Comments

TRENDING

'Modi govt's assault on dissent': Foreign funds of top finance NGO blocked

By Rajiv Shah  In a surprise move, the Ministry of Home Affairs, Government of India, has cancelled the foreign funding license of the well-known advocacy group, Centre for Financial Accountability (CFA), known for critically examining India's finance and banking sectors from human rights and environmental angle.

Misleading ads 'manipulate, seduce, lure' to market unhealthy harmful food

By Our Representative  The Nutrition Advocacy in Public Interest (NAPI) in its new report “50 Shades of Food Advertising” has sought to expose how seductive, luring, manipulative or deceptive these advertisements can be. Consequences of such advertising are increased intake of unhealthy food products that is associated with obesity and diabetes, it says. 

A Hindu alternative to Valentine's Day? 'Shiv-Parvati was first love marriage in Universe'

By Rajiv Shah*   The other day, I was searching on Google a quote on Maha Shivratri which I wanted to send to someone, a confirmed Shiv Bhakt, quite close to me -- with an underlying message to act positively instead of being negative. On top of the search, I chanced upon an article in, imagine!, a Nashik Corporation site which offered me something very unusual.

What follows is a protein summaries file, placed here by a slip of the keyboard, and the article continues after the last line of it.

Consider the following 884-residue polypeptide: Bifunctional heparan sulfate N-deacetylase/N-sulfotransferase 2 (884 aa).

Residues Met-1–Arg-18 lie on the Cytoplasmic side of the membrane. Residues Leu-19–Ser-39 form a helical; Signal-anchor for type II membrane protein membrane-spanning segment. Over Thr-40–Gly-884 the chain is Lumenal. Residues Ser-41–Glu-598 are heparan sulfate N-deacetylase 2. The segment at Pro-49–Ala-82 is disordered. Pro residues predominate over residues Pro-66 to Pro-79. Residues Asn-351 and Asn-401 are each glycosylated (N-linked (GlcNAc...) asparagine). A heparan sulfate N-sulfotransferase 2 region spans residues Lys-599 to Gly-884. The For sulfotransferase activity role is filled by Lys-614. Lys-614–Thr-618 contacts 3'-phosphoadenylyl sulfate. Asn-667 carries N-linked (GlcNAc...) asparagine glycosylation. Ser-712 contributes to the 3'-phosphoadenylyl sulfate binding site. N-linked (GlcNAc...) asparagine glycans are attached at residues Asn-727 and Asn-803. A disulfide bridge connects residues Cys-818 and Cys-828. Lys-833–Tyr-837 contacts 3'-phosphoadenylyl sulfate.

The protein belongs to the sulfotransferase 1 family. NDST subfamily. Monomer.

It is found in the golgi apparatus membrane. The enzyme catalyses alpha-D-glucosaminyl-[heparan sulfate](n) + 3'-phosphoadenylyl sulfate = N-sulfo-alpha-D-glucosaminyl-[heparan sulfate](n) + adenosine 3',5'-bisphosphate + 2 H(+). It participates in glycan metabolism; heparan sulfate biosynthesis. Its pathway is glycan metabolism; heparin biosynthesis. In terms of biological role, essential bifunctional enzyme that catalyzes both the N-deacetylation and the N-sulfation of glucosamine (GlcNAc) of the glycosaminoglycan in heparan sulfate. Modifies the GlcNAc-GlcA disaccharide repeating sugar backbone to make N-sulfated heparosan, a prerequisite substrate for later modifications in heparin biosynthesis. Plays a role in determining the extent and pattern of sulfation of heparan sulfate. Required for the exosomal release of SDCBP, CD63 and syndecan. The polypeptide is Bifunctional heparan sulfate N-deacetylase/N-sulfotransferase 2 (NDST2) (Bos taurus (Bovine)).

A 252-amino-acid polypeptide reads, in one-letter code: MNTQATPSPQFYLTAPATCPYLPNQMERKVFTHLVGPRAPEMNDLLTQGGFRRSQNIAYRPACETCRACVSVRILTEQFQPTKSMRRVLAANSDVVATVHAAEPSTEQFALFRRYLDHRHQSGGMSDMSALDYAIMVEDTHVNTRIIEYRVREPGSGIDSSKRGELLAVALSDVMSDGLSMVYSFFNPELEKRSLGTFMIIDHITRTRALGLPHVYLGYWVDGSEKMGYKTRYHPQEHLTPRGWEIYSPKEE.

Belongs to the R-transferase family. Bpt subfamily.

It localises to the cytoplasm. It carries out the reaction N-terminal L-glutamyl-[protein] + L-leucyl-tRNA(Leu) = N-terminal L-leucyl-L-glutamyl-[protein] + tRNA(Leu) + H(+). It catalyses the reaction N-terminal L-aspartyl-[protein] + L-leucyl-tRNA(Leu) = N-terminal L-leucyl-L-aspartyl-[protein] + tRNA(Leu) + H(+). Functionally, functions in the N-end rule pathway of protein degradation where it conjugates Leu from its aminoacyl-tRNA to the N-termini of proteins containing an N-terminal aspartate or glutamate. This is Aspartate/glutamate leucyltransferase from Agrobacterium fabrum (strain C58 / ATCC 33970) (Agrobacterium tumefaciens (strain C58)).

Swami Vivekananda's views on caste and sexuality were 'painfully' regressive

By Bhaskar Sur* Swami Vivekananda now belongs more to the modern Hindu mythology than reality. It makes a daunting job to discover the real human being who knew unemployment, humiliation of losing a teaching job for 'incompetence', longed in vain for the bliss of a happy conjugal life only to suffer the consequent frustration.

'Failure of governance': India, China account for 54% pollution-related deaths globally

By Vikas Parsaram Meshram*   A recent report jointly prepared by UNICEF and the independent research organization Health Effects Institute has been released, and the statistics within it are alarming. It states that in 2021, air pollution caused the deaths of 2.1 million Indians, including 169,000 children who hadn't yet fully experienced life. These figures are indeed distressing and raise questions about why there hasn't been more serious effort in this direction, putting policymakers to shame.